NFP and Divine Providence

Anthony Zimmerman
Homiletic and Pastoral Review
November, 1990
Reproduced with Permission

Editor, HPR:

Because many fine Catholics have reservations about natural family planning (Anne Marie Collopy, HPR Feb. 1990) we should explain the matter again and again.

Let's begin with the Pope. He would not encourage an NFP apostolate if that were something bad. He came to Rome from Krakow, already a veteran promoter of NFP. Now he asks the world to join this timely apostolate.

At the 1980 Synod of Bishops he invited NFP experts and promoters (including Mother Theresa) to explain to the assembled Cardinals, Bishops and other participants, how NFP works, and what are its benefits. Yes, cycle, temperatures, mucus - the works. I think this must have been a first time for some of the august participants. No matter! The Pope also passed out copies of the book on natural family planning which we had prepared at his request for this occasion. In the special audience which followed, he thanked us for supporting him, and for strengthening this apostolate in the Church.

In Familiaris Consortio, which grew out of this Synod, the Pope challenges Catholics to provide access to knowledge about the "rhythms of fertility" to all married people and to the young (No. 33). That's a big order! He expects us to follow through. Spread the knowledge to ALL, he says, and teach self-control. At an audience of 8 June he asked for comprehensive cooperation in the apostolate, by hierarchy, priests, religious, and laity:

The promotion and teaching of the natural methods is ... a truly pastoral concern, one that involves cooperation on the part of priests and religious, specialists and married couples, all working in cooperation with their Bishops of the local Church and receiving support and assistance from him...

The Pope, who asks parents to be generous and to provide brothers and sisters for their children, does not see a contradiction between having large families and using NFP. A number of prominent promoters of NFP prove this by showing off their own large families. Judicious spacing helps fathers and mothers to stay on top of things while raising many children. And, as Pius XII taught, the limits of what is permitted in this area of spacing are very wide (Address to Large Families, Nov. 26, 1951). Some parents like it big, some prefer fewer children. I am of the opinion - I claim no infallibility though - that we need not worry ordinarily that genuine users of NFP are acting selfishly when limiting the number of their offspring. By genuine users of NFP we mean parents who don't cheat - who don't contracept. NFP requires much sacrifice on the part of couples, and thoughtful cooperation, self control, love, encouragement and much mutual support. If these loving couples do not have a very serious reason to make those sacrifices, be quite sure - there will soon be another baby. NFP is not as easy as taking pills, using condoms, or cutting pipes. NFP people are great lovers. True NFP is powered by love of God and family. Each return of the time of intercourse is another honeymoon, is a renewal of the Sacrament of Marriage, is love in God's embrace and under His smile. It brings sunshine into the family, stability to the marriage, joy and music to the children. NFP is nature's way and God's way for couples in modern times.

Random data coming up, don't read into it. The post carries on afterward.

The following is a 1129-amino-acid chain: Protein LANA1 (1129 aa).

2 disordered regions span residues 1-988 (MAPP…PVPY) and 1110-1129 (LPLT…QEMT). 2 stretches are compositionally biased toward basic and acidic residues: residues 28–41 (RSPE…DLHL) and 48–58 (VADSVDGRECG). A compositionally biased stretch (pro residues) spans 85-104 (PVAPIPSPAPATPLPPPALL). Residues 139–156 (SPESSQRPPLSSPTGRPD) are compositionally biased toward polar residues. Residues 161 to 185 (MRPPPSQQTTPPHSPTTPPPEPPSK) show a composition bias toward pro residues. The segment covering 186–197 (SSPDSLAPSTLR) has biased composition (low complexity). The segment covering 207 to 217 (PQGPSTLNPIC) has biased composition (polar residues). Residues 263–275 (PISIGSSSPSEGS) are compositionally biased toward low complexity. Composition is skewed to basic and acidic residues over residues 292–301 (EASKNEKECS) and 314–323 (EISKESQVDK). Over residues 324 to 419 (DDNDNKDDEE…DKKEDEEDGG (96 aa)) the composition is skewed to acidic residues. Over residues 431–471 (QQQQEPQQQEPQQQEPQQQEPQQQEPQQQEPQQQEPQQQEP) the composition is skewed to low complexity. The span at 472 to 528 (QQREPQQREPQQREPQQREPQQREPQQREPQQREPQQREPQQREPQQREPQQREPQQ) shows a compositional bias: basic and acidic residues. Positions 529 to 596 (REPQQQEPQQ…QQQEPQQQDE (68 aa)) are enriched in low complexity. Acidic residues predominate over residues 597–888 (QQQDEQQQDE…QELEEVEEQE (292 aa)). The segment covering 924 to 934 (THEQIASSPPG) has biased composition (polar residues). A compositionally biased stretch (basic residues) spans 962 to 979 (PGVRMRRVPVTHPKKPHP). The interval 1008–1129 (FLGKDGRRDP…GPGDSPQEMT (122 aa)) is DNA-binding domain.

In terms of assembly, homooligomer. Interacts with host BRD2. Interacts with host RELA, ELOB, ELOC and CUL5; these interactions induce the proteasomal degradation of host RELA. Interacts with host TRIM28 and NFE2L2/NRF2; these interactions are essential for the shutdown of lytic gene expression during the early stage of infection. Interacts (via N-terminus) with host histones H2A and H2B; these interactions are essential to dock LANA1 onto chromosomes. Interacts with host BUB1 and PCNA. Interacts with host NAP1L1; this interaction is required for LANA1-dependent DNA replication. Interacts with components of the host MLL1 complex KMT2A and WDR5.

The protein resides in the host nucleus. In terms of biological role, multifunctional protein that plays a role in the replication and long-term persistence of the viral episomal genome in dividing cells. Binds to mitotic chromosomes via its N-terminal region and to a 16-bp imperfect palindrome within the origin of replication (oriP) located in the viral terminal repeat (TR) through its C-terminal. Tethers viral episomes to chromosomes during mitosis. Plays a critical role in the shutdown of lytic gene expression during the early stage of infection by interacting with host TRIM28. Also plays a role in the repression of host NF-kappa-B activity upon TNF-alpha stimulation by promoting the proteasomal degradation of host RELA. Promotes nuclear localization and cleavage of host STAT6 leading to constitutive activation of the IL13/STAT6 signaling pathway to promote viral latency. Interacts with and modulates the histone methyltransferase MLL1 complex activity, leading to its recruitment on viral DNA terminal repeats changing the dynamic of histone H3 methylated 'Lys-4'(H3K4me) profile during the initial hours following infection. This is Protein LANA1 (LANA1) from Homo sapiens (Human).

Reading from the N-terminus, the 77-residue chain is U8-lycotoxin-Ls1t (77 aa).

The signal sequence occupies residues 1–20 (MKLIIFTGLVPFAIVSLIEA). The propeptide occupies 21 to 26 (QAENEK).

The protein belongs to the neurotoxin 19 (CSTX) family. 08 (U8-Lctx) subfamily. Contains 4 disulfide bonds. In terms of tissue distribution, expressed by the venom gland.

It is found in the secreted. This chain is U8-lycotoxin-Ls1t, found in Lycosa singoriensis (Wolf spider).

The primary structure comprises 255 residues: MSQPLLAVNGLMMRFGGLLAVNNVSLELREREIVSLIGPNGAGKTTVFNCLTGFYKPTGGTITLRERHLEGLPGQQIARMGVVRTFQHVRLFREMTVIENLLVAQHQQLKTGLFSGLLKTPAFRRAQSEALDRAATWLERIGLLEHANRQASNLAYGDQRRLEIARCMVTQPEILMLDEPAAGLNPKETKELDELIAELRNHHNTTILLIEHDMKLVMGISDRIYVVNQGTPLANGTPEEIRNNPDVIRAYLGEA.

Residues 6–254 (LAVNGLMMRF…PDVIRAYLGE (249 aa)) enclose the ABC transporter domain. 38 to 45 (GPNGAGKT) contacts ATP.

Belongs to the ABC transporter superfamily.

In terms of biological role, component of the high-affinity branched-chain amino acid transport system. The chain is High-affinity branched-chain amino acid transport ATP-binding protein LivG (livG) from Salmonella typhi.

"Divine Providence!" you say, Anne. Who then gave you a brain? Did not Divine Providence give you a brain to do your part too? Then use it to cooperate with God to pro-create and support an orderly family. Intelligence is a talent. Talents should be used, not buried: "You bad and lazy servant!" (Mt 25:26) is Christ's severe judgment on the servant who didn't use his talent. We trust in Divine Providence even when we plow fields and sow crops; to allow weeds to grow while we pray and trust - and then blame God if we starve - is not what the Catechism teaches.

If HPR allows, I wish to tell you a piece of good news: in the same Japan in which Dr. Ogino once discovered the basic theory of NFP in 1923, an inventor in 1990 is beginning to market a computerized thermometer which can eliminate much of the labor and guess work from NFP. The home-use device memorizes the temperatures and other signs of your cycle, then hangs out markers: "BABY DAYS!" or "NO-BABY DAYS." Perhaps market incentives may soon fortify our volunteer teaching efforts. From what I see, the machine will do its part faithfully. It tells the couple the truth, like an umpire signaling the calls. The remaining problem: will couples listen to what that little machine umpire says?